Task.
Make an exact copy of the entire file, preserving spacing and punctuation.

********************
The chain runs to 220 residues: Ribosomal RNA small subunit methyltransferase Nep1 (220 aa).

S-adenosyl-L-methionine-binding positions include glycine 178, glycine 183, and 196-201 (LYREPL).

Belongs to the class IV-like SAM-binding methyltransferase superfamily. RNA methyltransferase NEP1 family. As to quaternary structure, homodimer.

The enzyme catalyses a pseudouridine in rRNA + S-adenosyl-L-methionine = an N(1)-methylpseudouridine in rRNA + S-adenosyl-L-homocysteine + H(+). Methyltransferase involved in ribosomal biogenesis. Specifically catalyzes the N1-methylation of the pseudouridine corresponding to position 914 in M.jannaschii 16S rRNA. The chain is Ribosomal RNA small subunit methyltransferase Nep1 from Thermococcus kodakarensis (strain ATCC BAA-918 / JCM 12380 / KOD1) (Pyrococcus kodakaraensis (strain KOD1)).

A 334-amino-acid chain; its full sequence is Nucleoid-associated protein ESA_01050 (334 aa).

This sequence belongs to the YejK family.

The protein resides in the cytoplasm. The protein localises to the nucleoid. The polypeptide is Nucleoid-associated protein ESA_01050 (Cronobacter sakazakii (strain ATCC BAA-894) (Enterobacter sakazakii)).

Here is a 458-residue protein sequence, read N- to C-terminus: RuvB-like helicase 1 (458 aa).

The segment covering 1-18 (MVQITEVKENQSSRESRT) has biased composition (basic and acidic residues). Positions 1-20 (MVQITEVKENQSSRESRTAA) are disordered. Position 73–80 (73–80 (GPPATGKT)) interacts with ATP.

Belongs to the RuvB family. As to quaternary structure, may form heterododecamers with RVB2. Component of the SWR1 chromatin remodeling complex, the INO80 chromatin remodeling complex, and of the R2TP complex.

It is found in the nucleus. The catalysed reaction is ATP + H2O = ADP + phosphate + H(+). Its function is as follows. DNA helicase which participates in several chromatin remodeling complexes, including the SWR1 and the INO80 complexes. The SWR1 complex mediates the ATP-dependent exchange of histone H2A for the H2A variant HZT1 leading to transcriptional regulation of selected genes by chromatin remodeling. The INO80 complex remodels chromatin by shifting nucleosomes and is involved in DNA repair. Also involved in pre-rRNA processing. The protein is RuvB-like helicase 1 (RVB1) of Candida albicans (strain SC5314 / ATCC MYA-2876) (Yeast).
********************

The chain runs to 220 residues: Ribosomal RNA small subunit methyltransferase Nep1 (220 aa).

S-adenosyl-L-methionine-binding positions include glycine 178, glycine 183, and 196-201 (LYREPL).

Belongs to the class IV-like SAM-binding methyltransferase superfamily. RNA methyltransferase NEP1 family. As to quaternary structure, homodimer.

The enzyme catalyses a pseudouridine in rRNA + S-adenosyl-L-methionine = an N(1)-methylpseudouridine in rRNA + S-adenosyl-L-homocysteine + H(+). Methyltransferase involved in ribosomal biogenesis. Specifically catalyzes the N1-methylation of the pseudouridine corresponding to position 914 in M.jannaschii 16S rRNA. The chain is Ribosomal RNA small subunit methyltransferase Nep1 from Thermococcus kodakarensis (strain ATCC BAA-918 / JCM 12380 / KOD1) (Pyrococcus kodakaraensis (strain KOD1)).

A 334-amino-acid chain; its full sequence is Nucleoid-associated protein ESA_01050 (334 aa).

This sequence belongs to the YejK family.

The protein resides in the cytoplasm. The protein localises to the nucleoid. The polypeptide is Nucleoid-associated protein ESA_01050 (Cronobacter sakazakii (strain ATCC BAA-894) (Enterobacter sakazakii)).

Here is a 458-residue protein sequence, read N- to C-terminus: RuvB-like helicase 1 (458 aa).

The segment covering 1-18 (MVQITEVKENQSSRESRT) has biased composition (basic and acidic residues). Positions 1-20 (MVQITEVKENQSSRESRTAA) are disordered. Position 73–80 (73–80 (GPPATGKT)) interacts with ATP.

Belongs to the RuvB family. As to quaternary structure, may form heterododecamers with RVB2. Component of the SWR1 chromatin remodeling complex, the INO80 chromatin remodeling complex, and of the R2TP complex.

It is found in the nucleus. The catalysed reaction is ATP + H2O = ADP + phosphate + H(+). Its function is as follows. DNA helicase which participates in several chromatin remodeling complexes, including the SWR1 and the INO80 complexes. The SWR1 complex mediates the ATP-dependent exchange of histone H2A for the H2A variant HZT1 leading to transcriptional regulation of selected genes by chromatin remodeling. The INO80 complex remodels chromatin by shifting nucleosomes and is involved in DNA repair. Also involved in pre-rRNA processing. The protein is RuvB-like helicase 1 (RVB1) of Candida albicans (strain SC5314 / ATCC MYA-2876) (Yeast).